Thank you for joining me on this eighth episode of the series “Famous Cities in Morocco.”. This time we journeyed to the wondrous city of Agadir which in my opinion is one of the most stunning places on Earth because of its deep blue seas, cavernous souks, and beautiful natural areas. Stay tuned for the next installment featuring the amazing city of Taliouine, the land of saffron! I hope you got to learn a little bit more about the majestic landscapes and landmarks that Morocco has to offer. If you are ever in Agadir, I highly recommend you visit the city itself. Not to forget the exquisite Souk el Had. Finally, take a stroll around the Argan Biosphere Reserve, you will not be disappointed!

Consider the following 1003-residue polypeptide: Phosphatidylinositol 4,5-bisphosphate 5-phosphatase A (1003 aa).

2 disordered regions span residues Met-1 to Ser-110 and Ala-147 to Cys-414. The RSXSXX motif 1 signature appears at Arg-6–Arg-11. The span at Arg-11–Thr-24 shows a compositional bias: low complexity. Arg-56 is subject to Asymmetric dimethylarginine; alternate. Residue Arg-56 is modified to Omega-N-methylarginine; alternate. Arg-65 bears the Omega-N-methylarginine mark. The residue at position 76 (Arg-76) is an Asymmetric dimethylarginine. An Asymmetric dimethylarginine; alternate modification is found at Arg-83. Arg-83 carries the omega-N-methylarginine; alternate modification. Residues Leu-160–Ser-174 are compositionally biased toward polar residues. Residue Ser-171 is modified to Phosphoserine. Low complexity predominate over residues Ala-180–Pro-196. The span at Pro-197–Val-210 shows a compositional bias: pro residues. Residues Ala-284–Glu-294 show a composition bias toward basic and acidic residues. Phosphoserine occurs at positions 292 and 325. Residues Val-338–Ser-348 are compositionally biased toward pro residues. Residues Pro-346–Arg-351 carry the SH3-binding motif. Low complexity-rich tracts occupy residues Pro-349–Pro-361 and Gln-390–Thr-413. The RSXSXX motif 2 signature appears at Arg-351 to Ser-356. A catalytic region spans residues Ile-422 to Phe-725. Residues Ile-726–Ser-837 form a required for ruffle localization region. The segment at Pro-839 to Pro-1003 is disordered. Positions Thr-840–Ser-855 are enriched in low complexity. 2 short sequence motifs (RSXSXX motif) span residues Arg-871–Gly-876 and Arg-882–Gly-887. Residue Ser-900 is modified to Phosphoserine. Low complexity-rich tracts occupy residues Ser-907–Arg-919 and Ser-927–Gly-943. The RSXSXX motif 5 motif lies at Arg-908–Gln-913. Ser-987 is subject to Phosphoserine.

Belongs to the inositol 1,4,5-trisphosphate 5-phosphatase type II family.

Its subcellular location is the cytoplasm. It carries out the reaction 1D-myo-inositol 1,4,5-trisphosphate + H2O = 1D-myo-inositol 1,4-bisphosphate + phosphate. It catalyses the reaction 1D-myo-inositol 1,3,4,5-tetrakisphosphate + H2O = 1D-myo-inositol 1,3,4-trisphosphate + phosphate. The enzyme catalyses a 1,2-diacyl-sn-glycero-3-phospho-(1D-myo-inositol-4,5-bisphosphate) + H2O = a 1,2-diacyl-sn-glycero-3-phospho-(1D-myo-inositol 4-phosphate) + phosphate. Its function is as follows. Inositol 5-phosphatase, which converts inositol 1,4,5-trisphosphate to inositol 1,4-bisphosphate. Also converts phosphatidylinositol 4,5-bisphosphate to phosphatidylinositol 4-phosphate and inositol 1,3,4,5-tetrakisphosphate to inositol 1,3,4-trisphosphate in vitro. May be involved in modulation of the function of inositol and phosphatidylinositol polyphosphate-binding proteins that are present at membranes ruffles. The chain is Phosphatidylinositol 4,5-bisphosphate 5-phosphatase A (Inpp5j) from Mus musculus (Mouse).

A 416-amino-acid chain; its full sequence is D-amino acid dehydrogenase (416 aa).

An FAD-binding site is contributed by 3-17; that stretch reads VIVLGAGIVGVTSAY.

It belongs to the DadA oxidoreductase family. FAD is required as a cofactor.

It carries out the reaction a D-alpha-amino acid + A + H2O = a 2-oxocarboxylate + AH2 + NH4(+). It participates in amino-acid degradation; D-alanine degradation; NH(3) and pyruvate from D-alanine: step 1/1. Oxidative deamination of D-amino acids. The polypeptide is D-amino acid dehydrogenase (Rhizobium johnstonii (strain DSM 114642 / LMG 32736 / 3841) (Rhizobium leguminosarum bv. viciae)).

This is the eighth installment in a series of thirteen focusing on cities in Morocco with an emphasis on its history and famous landmarks. Each article will feature a historical synopsis about the city and 2 to 3 significant landmarks. Keep an eye out for the next article about Taliouine, Morocco coming soon. Thank you for reading!
To read episode 7 which features the city of Tangier, the St. Andrew’s Anglican Church, and the Tangier American Legation Museum, please click here!